1. Yes, really.

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August 11th, 2011

Comment of the week, in response to a post about the Headline of the Week: "Success! Functioning Anal Sphincter Grown in a Petri Dish".

Otto says:
10 Aug 2011 at 11:46 pm

Question: How, exactly, do they know it's "functioning"? Ewwwwwwww….

jwz says:
11 Aug 2011 at 1:00 am

To quote Lauren Bacall, "You know how to whistle, don't you?"

1 Comment »

Coming next: a study of how Wile E Coyote survived all those falls

July 3rd, 2011


Academics have carried out a detailed analysis of the 700 head injuries suffered by characters in the Asterix comic books, in a paper published by a respected medical journal.


The researchers, led by Marcel Kamp of the Neurosurgical department at Heinrich-Heine University in Düsseldorf, conclude: "The favourable outcome is astonishing, since outcome of traumatic brain injury in the ancient world is believed to have been worse than today and also since no diagnostic or therapeutic procedures were performed." […]

[Via Ansible 288, July 2011]

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Finding Emilie

February 17th, 2011

Seeing this MetaFilter post reminded me that I'd listened to the Radioab podcast's account of the same story, Finding Emilie, a few weeks ago.

In this segment, we take an emotional left turn to a story of a very different kind of lost and found. We begin with a college student, Alan Lundgard, who fell in love with a fellow art student, Emilie Gossiaux. Emilie's mom, Susan Gossiaux, describes her daughter, and the terrible phone call she recieved from Alan nine months after he became Emilie's boyfriend. Together, Susan and Alan tell Jad and Robert about the devastating fork in the road that left Emilie lost in a netherworld […]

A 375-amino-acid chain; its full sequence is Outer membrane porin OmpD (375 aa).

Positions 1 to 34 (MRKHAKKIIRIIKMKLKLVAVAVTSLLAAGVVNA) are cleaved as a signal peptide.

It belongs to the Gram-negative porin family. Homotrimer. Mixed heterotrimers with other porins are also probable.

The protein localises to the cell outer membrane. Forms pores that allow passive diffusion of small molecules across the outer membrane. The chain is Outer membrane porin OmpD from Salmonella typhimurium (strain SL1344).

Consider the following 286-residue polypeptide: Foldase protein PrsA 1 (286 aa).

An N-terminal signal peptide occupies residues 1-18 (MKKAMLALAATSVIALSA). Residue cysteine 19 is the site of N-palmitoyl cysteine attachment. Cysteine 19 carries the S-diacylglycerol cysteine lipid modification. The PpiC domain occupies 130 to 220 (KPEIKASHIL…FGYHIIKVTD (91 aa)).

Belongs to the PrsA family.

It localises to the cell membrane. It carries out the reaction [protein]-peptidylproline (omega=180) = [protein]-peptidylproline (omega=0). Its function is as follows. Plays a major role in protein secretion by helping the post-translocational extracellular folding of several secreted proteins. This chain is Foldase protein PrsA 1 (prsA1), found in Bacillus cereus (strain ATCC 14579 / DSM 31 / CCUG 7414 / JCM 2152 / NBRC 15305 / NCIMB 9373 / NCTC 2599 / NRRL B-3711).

I'm not a huge fan of Radiolab1, but this episode was first rate. I defy anyone to listen to Emilie's story all the way to the end and remain unmoved.

  1. I keep subscribing to their feed, then finding myself with a backlog of Radiolab podcasts to listen to and unsubscribing, only to find myself subscribing again a few months later when someone points out a particularly good episode and I convince myself that this time I'll stick with it. A bit like the way I watch House.

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Streptococcus rudolfus. Who knew?

December 15th, 2010

Santa's GP speaks out in the Xmas edition of the British Medical Journal:

Father Christmas (FC) registered as a patient with Stirchley Medical Practice in 1991, using the name Nicholas S Claus. His relationship with GPs and staff has been, for much of the past 20 years, somewhat tense, but despite his repeated threats to leave our list, we have managed to maintain engagement with him.

He has not been the easiest of patients to deal with. Despite our policy of encouraging patients to consult a named "usual GP," he seeks care impetuously, electing to consult medical students, registrars, or other young doctors, rather than wait for a booked appointment with his own GP. […]